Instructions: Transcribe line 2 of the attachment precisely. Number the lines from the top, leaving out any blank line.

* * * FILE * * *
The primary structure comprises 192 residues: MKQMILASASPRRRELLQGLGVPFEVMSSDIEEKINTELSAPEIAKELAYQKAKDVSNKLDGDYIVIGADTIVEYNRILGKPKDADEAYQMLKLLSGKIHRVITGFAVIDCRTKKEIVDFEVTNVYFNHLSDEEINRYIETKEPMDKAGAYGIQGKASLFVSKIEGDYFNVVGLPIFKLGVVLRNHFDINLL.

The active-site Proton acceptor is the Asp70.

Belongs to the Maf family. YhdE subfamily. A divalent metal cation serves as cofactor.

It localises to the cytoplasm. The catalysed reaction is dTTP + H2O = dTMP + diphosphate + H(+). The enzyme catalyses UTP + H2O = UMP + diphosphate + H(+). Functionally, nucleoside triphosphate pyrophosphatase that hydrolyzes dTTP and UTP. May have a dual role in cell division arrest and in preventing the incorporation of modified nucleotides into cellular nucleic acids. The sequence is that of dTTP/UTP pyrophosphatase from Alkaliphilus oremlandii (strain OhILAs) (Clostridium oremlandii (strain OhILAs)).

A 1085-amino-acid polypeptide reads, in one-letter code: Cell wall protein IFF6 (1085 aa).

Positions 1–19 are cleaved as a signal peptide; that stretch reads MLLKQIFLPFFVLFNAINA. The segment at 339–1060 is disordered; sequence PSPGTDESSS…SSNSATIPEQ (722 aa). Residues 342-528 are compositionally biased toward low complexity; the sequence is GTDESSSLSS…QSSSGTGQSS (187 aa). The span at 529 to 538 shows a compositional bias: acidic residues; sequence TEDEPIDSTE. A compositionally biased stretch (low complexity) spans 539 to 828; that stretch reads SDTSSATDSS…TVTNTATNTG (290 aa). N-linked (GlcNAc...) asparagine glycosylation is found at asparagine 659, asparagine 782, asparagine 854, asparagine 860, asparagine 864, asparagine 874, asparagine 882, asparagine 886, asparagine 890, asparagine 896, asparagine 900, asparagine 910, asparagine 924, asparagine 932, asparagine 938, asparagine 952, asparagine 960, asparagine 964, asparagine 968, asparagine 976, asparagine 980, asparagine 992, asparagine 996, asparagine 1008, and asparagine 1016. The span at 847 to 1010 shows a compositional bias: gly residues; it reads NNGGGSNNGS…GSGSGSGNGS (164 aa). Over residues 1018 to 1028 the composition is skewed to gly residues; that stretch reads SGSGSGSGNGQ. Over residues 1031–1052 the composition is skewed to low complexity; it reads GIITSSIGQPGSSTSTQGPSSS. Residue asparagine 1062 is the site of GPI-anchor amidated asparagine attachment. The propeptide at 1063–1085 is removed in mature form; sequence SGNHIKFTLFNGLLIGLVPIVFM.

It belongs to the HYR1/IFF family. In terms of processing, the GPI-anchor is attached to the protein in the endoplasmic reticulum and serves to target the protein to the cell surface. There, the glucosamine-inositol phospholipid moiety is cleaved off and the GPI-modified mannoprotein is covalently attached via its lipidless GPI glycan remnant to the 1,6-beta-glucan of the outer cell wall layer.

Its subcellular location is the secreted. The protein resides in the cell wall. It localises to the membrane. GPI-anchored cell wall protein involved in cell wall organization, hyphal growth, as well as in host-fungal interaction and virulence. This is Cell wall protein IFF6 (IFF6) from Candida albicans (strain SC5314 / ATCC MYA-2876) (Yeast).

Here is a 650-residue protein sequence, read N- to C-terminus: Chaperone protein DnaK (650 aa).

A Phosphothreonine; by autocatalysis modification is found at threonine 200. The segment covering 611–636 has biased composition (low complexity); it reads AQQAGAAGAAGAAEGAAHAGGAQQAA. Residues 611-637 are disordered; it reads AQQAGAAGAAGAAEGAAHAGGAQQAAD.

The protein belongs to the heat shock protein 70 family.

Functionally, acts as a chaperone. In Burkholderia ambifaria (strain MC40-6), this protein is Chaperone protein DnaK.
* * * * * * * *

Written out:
The active-site Proton acceptor is the Asp70.